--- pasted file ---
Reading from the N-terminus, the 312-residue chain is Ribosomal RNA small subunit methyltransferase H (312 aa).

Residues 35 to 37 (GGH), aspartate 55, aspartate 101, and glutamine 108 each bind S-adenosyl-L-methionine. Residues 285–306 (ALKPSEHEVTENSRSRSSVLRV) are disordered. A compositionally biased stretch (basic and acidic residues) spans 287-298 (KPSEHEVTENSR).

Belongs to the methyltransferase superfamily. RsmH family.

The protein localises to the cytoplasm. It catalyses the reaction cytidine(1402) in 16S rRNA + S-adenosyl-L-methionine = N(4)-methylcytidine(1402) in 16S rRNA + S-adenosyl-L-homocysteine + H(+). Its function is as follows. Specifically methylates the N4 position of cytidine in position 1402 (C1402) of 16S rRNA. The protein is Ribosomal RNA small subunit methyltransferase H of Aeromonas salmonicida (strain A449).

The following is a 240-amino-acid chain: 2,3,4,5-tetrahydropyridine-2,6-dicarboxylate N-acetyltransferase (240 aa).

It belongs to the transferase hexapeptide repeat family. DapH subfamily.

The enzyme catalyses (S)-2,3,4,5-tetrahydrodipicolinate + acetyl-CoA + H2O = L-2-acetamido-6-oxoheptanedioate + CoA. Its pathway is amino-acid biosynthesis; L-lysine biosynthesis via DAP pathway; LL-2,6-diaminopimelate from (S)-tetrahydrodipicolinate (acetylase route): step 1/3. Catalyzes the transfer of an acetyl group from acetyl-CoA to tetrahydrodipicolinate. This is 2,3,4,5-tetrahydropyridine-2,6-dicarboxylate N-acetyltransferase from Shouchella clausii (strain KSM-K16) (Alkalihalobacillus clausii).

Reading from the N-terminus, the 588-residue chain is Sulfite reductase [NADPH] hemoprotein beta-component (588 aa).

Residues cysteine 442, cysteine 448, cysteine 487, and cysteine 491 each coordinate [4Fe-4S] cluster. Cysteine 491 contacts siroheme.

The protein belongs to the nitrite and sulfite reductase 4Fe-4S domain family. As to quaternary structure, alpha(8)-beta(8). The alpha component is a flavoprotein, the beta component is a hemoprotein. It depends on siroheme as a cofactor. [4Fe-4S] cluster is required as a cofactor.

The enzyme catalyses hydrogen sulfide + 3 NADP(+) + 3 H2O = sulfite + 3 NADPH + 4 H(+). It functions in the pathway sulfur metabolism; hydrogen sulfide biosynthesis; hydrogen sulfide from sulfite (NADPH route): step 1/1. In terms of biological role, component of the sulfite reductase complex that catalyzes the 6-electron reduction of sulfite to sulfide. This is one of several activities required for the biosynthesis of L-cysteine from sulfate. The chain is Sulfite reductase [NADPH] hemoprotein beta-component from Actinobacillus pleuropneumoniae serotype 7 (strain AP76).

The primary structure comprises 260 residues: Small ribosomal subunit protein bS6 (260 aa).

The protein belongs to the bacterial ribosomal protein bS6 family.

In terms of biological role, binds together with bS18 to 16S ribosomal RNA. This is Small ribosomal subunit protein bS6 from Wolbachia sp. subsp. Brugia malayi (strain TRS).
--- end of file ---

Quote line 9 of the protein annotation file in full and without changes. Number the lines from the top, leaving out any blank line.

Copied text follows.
Residues cysteine 442, cysteine 448, cysteine 487, and cysteine 491 each coordinate [4Fe-4S] cluster. Cysteine 491 contacts siroheme.